Mr McDonnell said “fears were compounded” when in November 2012 India ended its moratorium and carried out an execution, with a hanging taking place in February this year.

In December 2012 the UN voted for the fourth time for a resolution calling for a global moratorium on executions and while 111 countries voted for, India voted against.

He argued there was a “real risk” that with more than 400 people on death row in India and 100 more sentenced to death each year, many more executions were likely to follow unless action was taken.

He said: “First of all we need to recognise the historical relationship between India and Britain means that the UK Government is uniquely placed to urge the Indian government to end the death penalty.

“Therefore I’m calling on the UK Government to use every forum, every mechanism of communication established with India both formal and informal, to press the Indian government to halt the executions now and then to sign up to the UN Convention opposing the death penalty.

“I wrote to the Prime Minister before his recent visit to India to urge him to raise this issue with the Indian government and I hope that the minister can report back on that, and the continuing pressure that successive governments now across party have been placing upon the Indian government.”

Mr McDonnell urged Britain to raise the issue with European partners to seek a joint representation from all of Europe to India on the subject.

He also said Britain should work with other countries to raise this call within the UN, adding: “With a UN Human Rights Council meeting imminent this is an ideal time to place this back on the UN agenda.”

He appealed to India to “embrace humanity by ending the state killing once and for all”.

The Backbench Business motion, signed by a cross-party group of MPs, states: “That this House welcomes the national petition launched by the Kesri Lehar campaign urging the UK Government to press the Indian government to sign and ratify the Rome Statute of the International Criminal Court and the UN Convention against Torture and other Cruel, Inhumane or Degrading Treatment or Punishment, which encompasses the death penalty, with the result that India would abolish the death penalty and lift this threat from Balwant Singh Rajoana and others.”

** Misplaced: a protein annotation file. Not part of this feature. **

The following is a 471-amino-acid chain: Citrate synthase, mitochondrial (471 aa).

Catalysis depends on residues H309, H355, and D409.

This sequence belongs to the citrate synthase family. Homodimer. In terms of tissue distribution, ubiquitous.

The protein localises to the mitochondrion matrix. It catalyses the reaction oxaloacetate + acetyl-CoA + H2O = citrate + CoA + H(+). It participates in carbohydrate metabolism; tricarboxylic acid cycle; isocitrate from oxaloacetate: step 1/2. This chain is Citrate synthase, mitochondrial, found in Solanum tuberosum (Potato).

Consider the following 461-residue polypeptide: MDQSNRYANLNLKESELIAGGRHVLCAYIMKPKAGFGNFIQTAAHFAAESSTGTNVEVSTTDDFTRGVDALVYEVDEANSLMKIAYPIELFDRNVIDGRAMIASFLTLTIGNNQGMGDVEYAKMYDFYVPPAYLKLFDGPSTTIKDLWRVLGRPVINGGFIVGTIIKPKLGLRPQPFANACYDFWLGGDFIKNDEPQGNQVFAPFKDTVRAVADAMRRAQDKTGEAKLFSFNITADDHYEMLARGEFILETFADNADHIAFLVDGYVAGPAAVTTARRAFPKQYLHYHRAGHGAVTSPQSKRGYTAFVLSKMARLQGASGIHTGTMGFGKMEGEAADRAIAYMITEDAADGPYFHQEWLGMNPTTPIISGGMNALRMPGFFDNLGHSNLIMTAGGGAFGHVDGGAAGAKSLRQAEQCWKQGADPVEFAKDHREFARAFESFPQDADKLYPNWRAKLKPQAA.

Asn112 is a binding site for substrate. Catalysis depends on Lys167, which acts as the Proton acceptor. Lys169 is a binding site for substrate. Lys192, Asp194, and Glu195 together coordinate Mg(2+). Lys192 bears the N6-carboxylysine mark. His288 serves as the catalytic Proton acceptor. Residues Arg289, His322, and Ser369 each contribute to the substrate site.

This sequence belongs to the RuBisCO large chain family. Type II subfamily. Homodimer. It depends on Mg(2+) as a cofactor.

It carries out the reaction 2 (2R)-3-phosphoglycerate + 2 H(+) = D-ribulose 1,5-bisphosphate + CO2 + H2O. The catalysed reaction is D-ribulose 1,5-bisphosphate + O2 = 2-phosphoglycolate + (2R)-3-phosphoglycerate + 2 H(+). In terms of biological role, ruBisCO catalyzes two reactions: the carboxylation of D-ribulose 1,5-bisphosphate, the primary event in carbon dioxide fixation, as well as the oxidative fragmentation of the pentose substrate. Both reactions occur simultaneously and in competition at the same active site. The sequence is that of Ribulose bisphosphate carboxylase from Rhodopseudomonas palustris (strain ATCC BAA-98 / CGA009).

Foreign Office Minister Hugo Swire said the death penalty “undermined human dignity” and said the British Government continued to aspire to its global abolition.

He told the Commons: “Use of the death penalty in India is a complex issue and it continues to be the subject of much debate across Indian society.

“It was disappointing India’s de facto moratorium on the death penalty which had existed for over eight years ended with the hangings of Mohammad Ajmal Kasab and Mohammad Afzal Guru last November and February this year respectively.

“Kasab and Guru were convicted of very serious crimes, involvement in the Mumbai attacks in 2008 and the 2001 attack on the Indian Parliament. It is important to remember the impact such acts of terrorism have on the people of India.

“Notwithstanding this, it remains the British Government policy to oppose the death penalty in all circumstances as a matter of principle. I hope the Indian government re-establishes a moratorium on executions in line with the global trend towards the abolition of capital punishment.”

Mr Swire said he had reiterated the Government’s position to the Indian administration last week when he accompanied Prime Minister David Cameron to the country.

And he said the India-EU Human Rights Dialogue would present a further opportunity.

The minister added: “They listened to what I had to say, was aware of our consistent position, and stressed to me the very real fear in India created by these acts of terrorism.”

Shadow foreign office minister John Spellar said: “I congratulate Kesri Lehar for their campaign.